I have done some searches, and i have found zilch on the pre-war Capuzzo. Its almost like it magically pops up in 1940!EnigmaMcmxc (talk) 00:22, 15 March 2015 (UTC)
I've gleaned a little from the online pdfs and for the post war section wrote that the frontier disappeared into obscurity. ;O)Keith-264 (talk) 10:12, 15 March 2015 (UTC)
Ha! Well that does cover it. I don't suppose you have any information on the purpose of the 80th Division? JSTOR is a bust. We Shall Shock Them and British Battle Insignia pretty much repeat what Joslen says. Hart states it was a training division, whereas the article (and so far, one book that cannot be cited due to its page numbers not displaying on Google Books) imply it was a phantom division. The dig continues!EnigmaMcmxc (talk) 02:27, 16 March 2015 (UTC)
PS: I did find The Deceivers: Allied Military Deception in the Second World War (accessible [here, by Thaddeus Holt, which has got great reviews on Amazon and is pretty the much the only book - with page numbers - that makes any significant reference to the division. However, none of the information in the book tallys with Joslen. It is active after it was disbanded, had brigades it never had. So i am not sure if the author is saying the division was retained as a phantom after it was disbanded with a whole fake OOB.EnigmaMcmxc (talk) 03:00, 16 March 2015 (UTC)
Had a look in the OH for Britain and vol I of Ellis - nothing. The 15th Division lost the 45th Brigade somewhere so there might be something in its history of where it went. Perhaps a book on Fortitude will throw some light?Keith-264 (talk) 10:20, 16 March 2015 (UTC)
Thanks Keith. I have wrote up a draft on the phantom 80th (not live yet) based off some of the Fortitude books I could find. Most don't have page numbers, so the verification process now starts. It would seem while the 80th (Reserve) was active, there was a phantom 80th Infantry as part of VII Corps/Fourth Army based of Canterbury with the actual 61st doing the wireless comms. Its not a lot, but when its done it might be enough to get the article to GA.EnigmaMcmxc (talk) 15:48, 17 March 2015 (UTC)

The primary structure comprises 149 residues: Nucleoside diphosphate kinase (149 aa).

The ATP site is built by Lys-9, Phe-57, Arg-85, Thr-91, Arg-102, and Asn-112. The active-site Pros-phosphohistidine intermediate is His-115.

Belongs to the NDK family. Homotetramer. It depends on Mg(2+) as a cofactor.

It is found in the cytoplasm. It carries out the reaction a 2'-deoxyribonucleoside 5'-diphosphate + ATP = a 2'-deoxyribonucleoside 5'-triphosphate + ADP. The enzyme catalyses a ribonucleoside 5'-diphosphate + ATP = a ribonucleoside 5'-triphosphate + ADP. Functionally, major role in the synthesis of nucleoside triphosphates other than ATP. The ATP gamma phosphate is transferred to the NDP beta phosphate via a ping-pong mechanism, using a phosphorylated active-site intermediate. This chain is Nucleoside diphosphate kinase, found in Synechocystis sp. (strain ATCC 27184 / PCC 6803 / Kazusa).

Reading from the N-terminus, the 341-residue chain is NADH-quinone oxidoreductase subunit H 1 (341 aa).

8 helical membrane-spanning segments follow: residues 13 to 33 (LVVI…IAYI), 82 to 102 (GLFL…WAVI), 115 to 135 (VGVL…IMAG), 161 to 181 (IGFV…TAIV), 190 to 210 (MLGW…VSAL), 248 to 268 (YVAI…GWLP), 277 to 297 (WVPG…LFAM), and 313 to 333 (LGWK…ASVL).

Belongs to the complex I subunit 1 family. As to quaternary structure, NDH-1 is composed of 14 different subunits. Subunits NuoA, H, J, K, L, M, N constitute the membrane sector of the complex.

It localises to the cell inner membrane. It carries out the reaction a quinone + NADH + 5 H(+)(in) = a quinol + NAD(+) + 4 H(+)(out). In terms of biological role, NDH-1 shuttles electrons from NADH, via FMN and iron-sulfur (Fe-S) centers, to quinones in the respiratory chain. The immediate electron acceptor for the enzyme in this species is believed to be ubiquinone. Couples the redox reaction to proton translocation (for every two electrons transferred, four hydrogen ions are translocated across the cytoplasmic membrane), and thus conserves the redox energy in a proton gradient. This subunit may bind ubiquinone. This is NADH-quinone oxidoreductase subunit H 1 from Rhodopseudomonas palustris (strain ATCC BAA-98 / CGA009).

No barnstars please, unless they come in a bottle marked Cotes du Rhone.... Keith-264 (talk) 15:53, 17 March 2015 (UTC)

Gas warfare in WW I[edit]

Glad to see that someone qualified shares my interest! I found this article on German-speaking Wikipedia, which offers some interesting facets: https://de.wikipedia.org/wiki/Deutsche_Gastruppen_im_Ersten_Weltkrieg Maybe this can be of use. Best wishes, ViennaUK (talk) 11:58, 22 March 2015 (UTC)

Thanks very much, I've never had my chemistry O level complimented before ;O). Do you know about the scripts here User:Keith-264/common.js? The first on highlights harv errors and the second one shows duplicate wikilinks, so they can be taken out. It makes a pleasant change to see that someone reads my efforts! Keith-264 (talk) 12:04, 22 March 2015 (UTC)

The Bugle: Issue CVIII, March 2015[edit]

Full front page of The Bugle
Your Military History Newsletter

The Bugle is published by the Military history WikiProject. To receive it on your talk page, please join the project or sign up here.
If you are a project member who does not want delivery, please remove your name from this page. Your editors, Ian Rose (talk) and Nick-D (talk) 09:36, 27 March 2015 (UTC)